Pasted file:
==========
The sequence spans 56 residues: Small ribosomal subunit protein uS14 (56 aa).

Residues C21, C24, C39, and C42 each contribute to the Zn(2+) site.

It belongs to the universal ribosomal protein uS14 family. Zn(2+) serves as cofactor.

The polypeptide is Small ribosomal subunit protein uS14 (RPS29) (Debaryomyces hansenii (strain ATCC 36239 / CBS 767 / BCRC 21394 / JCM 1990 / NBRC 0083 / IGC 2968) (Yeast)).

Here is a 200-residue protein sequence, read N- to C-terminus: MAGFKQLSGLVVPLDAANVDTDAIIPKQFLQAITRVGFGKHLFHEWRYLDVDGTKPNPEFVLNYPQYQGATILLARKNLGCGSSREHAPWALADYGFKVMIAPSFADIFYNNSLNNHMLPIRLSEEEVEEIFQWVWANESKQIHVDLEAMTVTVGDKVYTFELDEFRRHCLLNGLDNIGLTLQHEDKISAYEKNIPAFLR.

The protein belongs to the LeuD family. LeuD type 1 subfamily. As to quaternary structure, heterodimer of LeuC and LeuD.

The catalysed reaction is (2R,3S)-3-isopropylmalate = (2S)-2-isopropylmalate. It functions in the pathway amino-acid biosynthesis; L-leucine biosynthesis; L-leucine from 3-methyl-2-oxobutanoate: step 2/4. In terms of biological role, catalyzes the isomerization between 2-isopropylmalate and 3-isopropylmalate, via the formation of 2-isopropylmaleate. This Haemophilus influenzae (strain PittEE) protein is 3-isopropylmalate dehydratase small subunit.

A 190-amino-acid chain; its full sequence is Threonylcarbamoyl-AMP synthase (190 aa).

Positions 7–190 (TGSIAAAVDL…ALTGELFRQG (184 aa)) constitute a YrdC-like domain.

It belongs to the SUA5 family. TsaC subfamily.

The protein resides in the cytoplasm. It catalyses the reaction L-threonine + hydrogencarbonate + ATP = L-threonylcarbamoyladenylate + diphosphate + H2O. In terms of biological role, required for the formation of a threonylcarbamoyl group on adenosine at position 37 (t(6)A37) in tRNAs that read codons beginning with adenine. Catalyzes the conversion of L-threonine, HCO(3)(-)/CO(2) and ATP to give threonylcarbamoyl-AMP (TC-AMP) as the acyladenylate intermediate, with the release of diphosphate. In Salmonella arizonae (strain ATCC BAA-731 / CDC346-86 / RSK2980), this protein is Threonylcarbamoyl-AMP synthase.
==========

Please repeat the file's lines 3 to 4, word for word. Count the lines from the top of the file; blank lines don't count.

It belongs to the universal ribosomal protein uS14 family. Zn(2+) serves as cofactor.

The polypeptide is Small ribosomal subunit protein uS14 (RPS29) (Debaryomyces hansenii (strain ATCC 36239 / CBS 767 / BCRC 21394 / JCM 1990 / NBRC 0083 / IGC 2968) (Yeast)).